Wednesday, April 02, 2008
Mad magazine has been recycled more often than most washing machines, yet it has been remarkably durable.
Three major anthologies are now available, Mad About the Fifties (Quality Paperback Book Club), Mad About the Sixties and Mad About the Seventies (Little, Brown). There is important material in all three, but the 1950s volume is my favorite.
Those of us who were following the famous (and infamous) EC horror comics in 1951 and 1952 began to see advertisements for some new project which turned out to be Mad. It was no different in format from other comic books, but the contents were unlike anything we had ever seen.
The comic book Mad quickly hit its stride when they began parodies of well-known movies and comic books. Only those intensely familiar with DC's "Superman" and "Batman" would savor to the fullest Mad's "Superduperman" and "Batboy." The humor is as fresh and biting today as it was in the early Eisenhower years.
After I read "Starchie" I never had quite the same fondness for "Archie." This is rather ironic since Bob Montana, the major Archie artist, was then at the height of his powers. Many were upset over Archie publisher John Goldwater's almost successful attempt to destroy the EC line. (It was alleged that Goldwater never forgave EC for the "Starchie" parody.)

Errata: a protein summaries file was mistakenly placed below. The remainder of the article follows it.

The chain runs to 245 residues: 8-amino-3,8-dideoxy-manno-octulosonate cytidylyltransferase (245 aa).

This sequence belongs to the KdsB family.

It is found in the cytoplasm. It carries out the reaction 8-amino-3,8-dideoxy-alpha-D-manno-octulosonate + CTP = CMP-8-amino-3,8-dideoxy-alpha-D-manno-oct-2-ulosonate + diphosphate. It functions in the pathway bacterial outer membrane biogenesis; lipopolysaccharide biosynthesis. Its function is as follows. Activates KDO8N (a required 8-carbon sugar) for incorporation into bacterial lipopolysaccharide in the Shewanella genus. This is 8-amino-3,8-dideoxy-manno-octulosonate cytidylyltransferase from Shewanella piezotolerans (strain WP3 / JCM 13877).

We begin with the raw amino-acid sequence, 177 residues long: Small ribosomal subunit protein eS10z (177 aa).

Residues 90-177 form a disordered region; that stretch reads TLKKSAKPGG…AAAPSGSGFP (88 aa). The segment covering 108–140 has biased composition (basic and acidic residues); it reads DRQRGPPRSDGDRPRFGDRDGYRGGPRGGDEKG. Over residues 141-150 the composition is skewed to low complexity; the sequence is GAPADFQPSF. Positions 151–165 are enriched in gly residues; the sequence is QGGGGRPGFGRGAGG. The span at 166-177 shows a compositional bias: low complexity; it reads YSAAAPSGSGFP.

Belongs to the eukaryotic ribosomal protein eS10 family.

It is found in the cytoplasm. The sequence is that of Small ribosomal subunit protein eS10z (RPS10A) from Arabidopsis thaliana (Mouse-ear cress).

Anyone who has never seen "Starchie" or "Ping Pong" (a King Kong parody) reprinted in color should pick up this book.
When EC changed Mad to a black and white magazine, there was an emphasis on prose that has almost been forgotten. Even so, Mad had its greatest impact visually, and artists Wally Wood, Harvey Kurtzman and Bill Elder are all here.
For $19.95, any of the volumes is a good buy, but be sure to get the 1950s volume.
Dr. John Suter